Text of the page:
Jim Butcher - Shastrix Books

Jim Butcher

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White Night

White Night

Jim Butcher

16th August 2020

It’s been two years since I read the previous Dresden Files novel - they taunt me a little from a bookcase, because I’ve got the whole series but don’t feel I enjoy them enough that I constantly want to read them. The release of a new entry however prompted me to pick up this, the ninth novel.

There’s been some suspicious deaths in Chicago, and Harry Dresden is brought in on the quiet to have a look for anything that might be up his street - and surprise surprise that’s exactly what he finds.

Ultimately my struggle I think with this book was that it was about 100 pages longer than I wanted it to be. I’d had enough by three quarters of the way through, and that’s just about where the narrative really started to pick up some pace.

Part of my reluctance may be that I’ve read a number of comments online that Butcher’s characters have a slightly unhealthy attitude towards women - and actually it is quite noticeable once you are aware of it. While there might be an argument that it’s the character’s viewpoints, it seems to be a lot of the characters, particularly those we’re meant to like as readers, and it goes down without being addressed.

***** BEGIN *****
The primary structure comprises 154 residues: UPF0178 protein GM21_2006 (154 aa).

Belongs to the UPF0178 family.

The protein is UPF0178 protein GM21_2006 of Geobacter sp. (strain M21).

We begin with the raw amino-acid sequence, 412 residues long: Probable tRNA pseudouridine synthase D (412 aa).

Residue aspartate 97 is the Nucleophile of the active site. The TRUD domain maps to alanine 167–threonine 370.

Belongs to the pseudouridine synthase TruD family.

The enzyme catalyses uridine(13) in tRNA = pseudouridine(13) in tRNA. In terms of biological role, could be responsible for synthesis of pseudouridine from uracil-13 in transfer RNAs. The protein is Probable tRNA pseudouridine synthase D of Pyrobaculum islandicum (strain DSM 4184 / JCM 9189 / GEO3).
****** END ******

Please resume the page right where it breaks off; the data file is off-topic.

I think it’s likely to be a while again before I pick up the next novel, although I don’t doubt that I will eventually.

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Proven Guilty

Proven Guilty

Jim Butcher

25th July 2018

I find myself with an interesting relationship with the Dresden Files. I put off reading this one, concerned that as I wasn’t feeling excited at the prospect of picking it up that I’d gone off the series. But actually once I did lift it from the shelf and get stuck in I found myself really enjoying it.

The story begins with a cry for help from a family member of a friend, which in turn drags Dresden, Chicago’s only wizard PI, into an investigation into supernatural occurrences around the city and beyond.

There are a number of things about this book that I enjoyed. It’s a proper investigation, and I am a fan of detective stories. It reveals more about the characters, their backstories, and their relationships - and develops them in new directions as well. It builds more into the world and the mythology of the series. And it’s a good adventure.

So overall I’m left feeling much more engaged with the series, and I hope I can keep that feeling forefront in my mind when I’m choosing what to read in the future and my gaze drifts to the shelves for B.

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Dead Beat

Dead Beat

Jim Butcher

8th October 2016

Zombies are the monster of the week in this, the seventh book about Harry Dresden, Chicago's local wizard for hire. Knock-on effects of the previous books in the series lead to several uglies seeking out the secrets of necromancy, and Dresden is once again sucked in.